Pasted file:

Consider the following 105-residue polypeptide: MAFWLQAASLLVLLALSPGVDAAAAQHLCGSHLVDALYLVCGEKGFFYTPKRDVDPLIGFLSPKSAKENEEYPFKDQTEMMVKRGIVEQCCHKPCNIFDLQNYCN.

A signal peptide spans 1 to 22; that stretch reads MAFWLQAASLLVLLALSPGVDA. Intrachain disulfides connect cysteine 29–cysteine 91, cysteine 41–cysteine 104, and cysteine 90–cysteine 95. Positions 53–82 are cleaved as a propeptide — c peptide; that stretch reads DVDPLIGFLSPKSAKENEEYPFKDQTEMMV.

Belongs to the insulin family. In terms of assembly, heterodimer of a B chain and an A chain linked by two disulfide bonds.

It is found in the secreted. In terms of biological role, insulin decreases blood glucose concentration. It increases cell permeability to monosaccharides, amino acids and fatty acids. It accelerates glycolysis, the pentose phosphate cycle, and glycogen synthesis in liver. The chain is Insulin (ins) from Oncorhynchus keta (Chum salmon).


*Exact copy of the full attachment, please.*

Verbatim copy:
Consider the following 105-residue polypeptide: MAFWLQAASLLVLLALSPGVDAAAAQHLCGSHLVDALYLVCGEKGFFYTPKRDVDPLIGFLSPKSAKENEEYPFKDQTEMMVKRGIVEQCCHKPCNIFDLQNYCN.

A signal peptide spans 1 to 22; that stretch reads MAFWLQAASLLVLLALSPGVDA. Intrachain disulfides connect cysteine 29–cysteine 91, cysteine 41–cysteine 104, and cysteine 90–cysteine 95. Positions 53–82 are cleaved as a propeptide — c peptide; that stretch reads DVDPLIGFLSPKSAKENEEYPFKDQTEMMV.

Belongs to the insulin family. In terms of assembly, heterodimer of a B chain and an A chain linked by two disulfide bonds.

It is found in the secreted. In terms of biological role, insulin decreases blood glucose concentration. It increases cell permeability to monosaccharides, amino acids and fatty acids. It accelerates glycolysis, the pentose phosphate cycle, and glycogen synthesis in liver. The chain is Insulin (ins) from Oncorhynchus keta (Chum salmon).